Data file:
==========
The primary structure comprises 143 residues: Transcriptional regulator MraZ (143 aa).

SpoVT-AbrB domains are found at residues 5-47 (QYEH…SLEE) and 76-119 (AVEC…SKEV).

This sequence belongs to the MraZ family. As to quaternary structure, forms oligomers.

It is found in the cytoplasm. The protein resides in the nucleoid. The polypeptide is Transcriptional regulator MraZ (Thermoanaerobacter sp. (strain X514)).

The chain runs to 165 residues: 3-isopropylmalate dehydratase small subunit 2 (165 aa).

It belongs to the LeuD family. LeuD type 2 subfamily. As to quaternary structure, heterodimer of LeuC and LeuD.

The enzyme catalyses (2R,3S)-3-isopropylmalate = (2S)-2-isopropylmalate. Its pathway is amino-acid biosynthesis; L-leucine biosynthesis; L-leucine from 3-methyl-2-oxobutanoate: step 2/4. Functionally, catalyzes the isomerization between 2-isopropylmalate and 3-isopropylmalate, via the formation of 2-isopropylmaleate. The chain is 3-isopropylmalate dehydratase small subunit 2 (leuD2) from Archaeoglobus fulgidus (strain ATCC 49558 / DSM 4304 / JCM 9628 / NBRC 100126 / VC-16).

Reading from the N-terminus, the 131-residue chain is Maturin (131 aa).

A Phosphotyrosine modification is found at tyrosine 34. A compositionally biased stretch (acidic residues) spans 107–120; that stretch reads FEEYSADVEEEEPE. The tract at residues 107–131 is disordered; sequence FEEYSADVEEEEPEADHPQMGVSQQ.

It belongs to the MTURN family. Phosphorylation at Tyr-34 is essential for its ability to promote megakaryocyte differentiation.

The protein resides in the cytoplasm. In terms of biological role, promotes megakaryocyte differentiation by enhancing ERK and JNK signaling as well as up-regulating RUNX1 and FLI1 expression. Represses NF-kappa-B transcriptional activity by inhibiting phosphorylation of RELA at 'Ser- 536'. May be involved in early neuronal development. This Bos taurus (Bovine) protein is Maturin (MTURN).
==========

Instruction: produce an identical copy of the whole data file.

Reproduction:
The primary structure comprises 143 residues: Transcriptional regulator MraZ (143 aa).

SpoVT-AbrB domains are found at residues 5-47 (QYEH…SLEE) and 76-119 (AVEC…SKEV).

This sequence belongs to the MraZ family. As to quaternary structure, forms oligomers.

It is found in the cytoplasm. The protein resides in the nucleoid. The polypeptide is Transcriptional regulator MraZ (Thermoanaerobacter sp. (strain X514)).

The chain runs to 165 residues: 3-isopropylmalate dehydratase small subunit 2 (165 aa).

It belongs to the LeuD family. LeuD type 2 subfamily. As to quaternary structure, heterodimer of LeuC and LeuD.

The enzyme catalyses (2R,3S)-3-isopropylmalate = (2S)-2-isopropylmalate. Its pathway is amino-acid biosynthesis; L-leucine biosynthesis; L-leucine from 3-methyl-2-oxobutanoate: step 2/4. Functionally, catalyzes the isomerization between 2-isopropylmalate and 3-isopropylmalate, via the formation of 2-isopropylmaleate. The chain is 3-isopropylmalate dehydratase small subunit 2 (leuD2) from Archaeoglobus fulgidus (strain ATCC 49558 / DSM 4304 / JCM 9628 / NBRC 100126 / VC-16).

Reading from the N-terminus, the 131-residue chain is Maturin (131 aa).

A Phosphotyrosine modification is found at tyrosine 34. A compositionally biased stretch (acidic residues) spans 107–120; that stretch reads FEEYSADVEEEEPE. The tract at residues 107–131 is disordered; sequence FEEYSADVEEEEPEADHPQMGVSQQ.

It belongs to the MTURN family. Phosphorylation at Tyr-34 is essential for its ability to promote megakaryocyte differentiation.

The protein resides in the cytoplasm. In terms of biological role, promotes megakaryocyte differentiation by enhancing ERK and JNK signaling as well as up-regulating RUNX1 and FLI1 expression. Represses NF-kappa-B transcriptional activity by inhibiting phosphorylation of RELA at 'Ser- 536'. May be involved in early neuronal development. This Bos taurus (Bovine) protein is Maturin (MTURN).